Barcelona is a club intrinsically linked with the history and politics of Catalunya. The club’s rise during the early 20th century marked a time fraught with conflict, as the city was repeatedly torn apart by political infighting, the Primo de Rivera dictatorship, and finally, civil war. While fans and officials of the club were often at the forefront of these social and political upheavals, few experienced them with the intimacy of Josep Sunyol. President of both the Catalan Football Federation and FC Barcelona itself, Sunyol’s murder at the hands of Francoist troops in the hills surrounding Madrid remains one of the darkest days in the club’s history. On the 75th anniversary of his martyrdom for the cause of Catalan independence (August 6th), we pause to remember the man who gave his life for his club, and the people it stood for, the Catalans.
Born in 1898 to a wealthy Barcelona family, Josep Sunyol i Garriga came of age during a renaissance of Catalan nationalism, a movement that would influence him deeply. A lawyer and journalist, Sunyol was also heavily active in politics, joining the left-leaning Acció Catalana and eventually winning election to represent the Esquerra Republicana de Catalunya in the Spanish parliament. In an effort to avoid a drawn out discussion about the complexities of Catalan politics during this era, we will focus on his time with the club. Those interested should refer to Barça: A People’s Passion, which offers an excellent in-depth analysis of the political role of the club and its members during this time.
Sunyol became a member of FC Barcelona in 1925 at a time when the club was beginning to experience the repression that came to characterize its treatment by the central authorities during the Franco years. The team’s fans had jeered the Spanish national anthem during a match in June of that year, and the Primo de Rivera dictatorship swiftly responded by closing down the team’s Les Corts stadium for six months and outlawing public displays of nationalist sentiment. It comes as little surprise that the left-leaning Sunyol had gravitated towards the club during this period: already a growing focal point of Catalan nationalism, the galvanization of the club’s fans by the Primo de Rivera dictatorship no-doubt appealed to the politically-minded young Catalan.
Sunyol join the club’s board of directors in 1928 during the presidency of the staunchly monarchist Arcadi Balaguer (this bit of political irony perfectly illustrates the tumultuous state of Catalan politics at the time). During his tenure on the board of FC Barcelona, Sunyol also served as the president of the Catalan Football Federation (1929-30), as well as publishing a weekly sporting magazine, La Rambla. He was elected to the Spanish parliament as a representative of the Republican Left of Catalunya (Esquerra Republicana de Catalunya, or ERC) in 1931, a post he would hold until his murder.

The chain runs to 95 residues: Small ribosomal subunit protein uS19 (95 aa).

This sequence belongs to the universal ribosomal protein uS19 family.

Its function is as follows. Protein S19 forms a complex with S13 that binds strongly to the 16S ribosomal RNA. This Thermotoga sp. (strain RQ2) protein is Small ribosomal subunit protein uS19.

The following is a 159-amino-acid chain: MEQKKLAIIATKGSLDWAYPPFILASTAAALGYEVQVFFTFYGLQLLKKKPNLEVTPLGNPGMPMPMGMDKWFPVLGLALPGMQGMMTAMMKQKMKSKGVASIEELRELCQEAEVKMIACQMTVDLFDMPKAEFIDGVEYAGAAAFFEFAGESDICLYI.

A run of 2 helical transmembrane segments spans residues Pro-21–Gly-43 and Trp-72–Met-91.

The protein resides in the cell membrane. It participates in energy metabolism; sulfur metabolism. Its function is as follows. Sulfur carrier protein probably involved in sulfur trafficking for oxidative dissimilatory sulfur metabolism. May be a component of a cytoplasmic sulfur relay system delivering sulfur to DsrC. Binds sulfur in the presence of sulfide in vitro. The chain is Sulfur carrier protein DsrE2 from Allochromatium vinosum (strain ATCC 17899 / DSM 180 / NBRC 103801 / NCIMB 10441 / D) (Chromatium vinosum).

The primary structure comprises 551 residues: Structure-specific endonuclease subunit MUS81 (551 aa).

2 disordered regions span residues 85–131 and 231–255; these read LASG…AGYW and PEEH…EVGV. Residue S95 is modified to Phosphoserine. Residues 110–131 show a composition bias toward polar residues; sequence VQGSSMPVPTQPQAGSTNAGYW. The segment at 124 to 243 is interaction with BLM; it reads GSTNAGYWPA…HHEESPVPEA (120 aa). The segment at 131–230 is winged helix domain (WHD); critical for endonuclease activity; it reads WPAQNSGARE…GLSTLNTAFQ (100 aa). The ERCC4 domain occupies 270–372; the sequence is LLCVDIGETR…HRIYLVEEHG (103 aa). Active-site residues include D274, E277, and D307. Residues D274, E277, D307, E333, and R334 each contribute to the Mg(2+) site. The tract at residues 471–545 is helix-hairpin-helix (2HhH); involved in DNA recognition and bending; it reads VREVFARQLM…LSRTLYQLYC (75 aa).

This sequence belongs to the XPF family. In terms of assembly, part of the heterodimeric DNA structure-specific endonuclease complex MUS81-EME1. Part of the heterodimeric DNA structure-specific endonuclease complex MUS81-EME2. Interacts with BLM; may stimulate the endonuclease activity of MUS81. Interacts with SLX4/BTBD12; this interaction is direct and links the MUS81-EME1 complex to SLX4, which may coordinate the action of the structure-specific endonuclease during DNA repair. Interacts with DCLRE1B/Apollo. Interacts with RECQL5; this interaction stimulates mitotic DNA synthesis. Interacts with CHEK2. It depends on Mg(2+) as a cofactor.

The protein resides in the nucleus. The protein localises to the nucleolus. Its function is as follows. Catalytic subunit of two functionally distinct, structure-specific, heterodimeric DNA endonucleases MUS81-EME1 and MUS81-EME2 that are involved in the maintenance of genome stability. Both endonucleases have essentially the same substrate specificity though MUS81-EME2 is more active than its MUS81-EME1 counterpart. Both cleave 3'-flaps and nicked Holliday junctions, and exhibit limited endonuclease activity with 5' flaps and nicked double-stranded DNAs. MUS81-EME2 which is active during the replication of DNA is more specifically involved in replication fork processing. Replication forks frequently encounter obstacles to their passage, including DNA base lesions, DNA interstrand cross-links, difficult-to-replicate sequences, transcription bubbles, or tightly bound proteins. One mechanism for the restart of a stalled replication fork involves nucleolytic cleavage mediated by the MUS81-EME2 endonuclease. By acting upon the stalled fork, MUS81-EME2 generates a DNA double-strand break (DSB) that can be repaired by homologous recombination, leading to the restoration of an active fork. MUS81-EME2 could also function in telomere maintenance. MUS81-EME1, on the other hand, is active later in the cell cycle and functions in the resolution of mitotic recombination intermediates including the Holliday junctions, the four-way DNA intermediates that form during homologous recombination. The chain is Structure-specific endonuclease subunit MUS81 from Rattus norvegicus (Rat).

Sunyol’s efforts for the ERC did not get in the way of his duties for the club, and on July 27th, 1935 he was elected president of FC Barcelona. The following season proved an exciting one for the club, winning the Catalan Championship and narrowly losing a thrilling Cup final to a Real Madrid side led by Ricardo Zamora (for whom the Zamora goalkeeping trophy is now named). The outbreak of the Spanish Civil War on July 17th, 1936, effectively halted the normal rhythm of domestic football, and would ultimately seal the fate of the Catalan club’s president.
In his role as a representative of the ERC and the Republican cause that now found itself at war with Franco’s Fascism, Sunyol left Barcelona in early August for Valencia, and after a brief stopover, continued on to Madrid. This proved an unwise decision: as the nation’s capitol, Madrid would prove to be a hotly contested battleground for the warring sides, and already the two belligerents had begun hostilities in the area. Sunyol’s official car had left Valencia flying both the Republican and Catalan flags, and it is only reasonable to assume that they remained so as his car navigated the road that wound through the Sierra Guardarama overlooking Madrid. The fighting in the hills had left pockets of Republican and Fascist troops scattered haphazardly, and Sunyol had the great misfortune of being stopped by the Fascists, who no doubt recognized the flags on his car. There are few concrete details as to where or when his car was stopped, but Josep Sunyol did not arrive in Madrid that day, nor ever.
News of the club’s president did not reach Barcelona until a week later, where conflicting reports of his death or capture caused widespread outrage. A posthumous tribute to the fallen president was not made until November of 1939, after the Fascist victory and the end of hostilities. The Franco regime’s distaste for Catalunya and all who were tied to it led to an official campaign to tarnish Sunyol’s reputation, labeling him “anti-Spanish”, and effectively ignored his contributions to the club.
Josep Sunyol was only one of the victims of the Spanish Civil War, but his murder represented the birth of FC Barcelona as a vehicle for dissent against the new regime. Already a source of displeasure with the Primo de Rivera regime, the club would spend the next several decades firmly under the thumb of Francisco Franco, who despised everything that it had come to represent.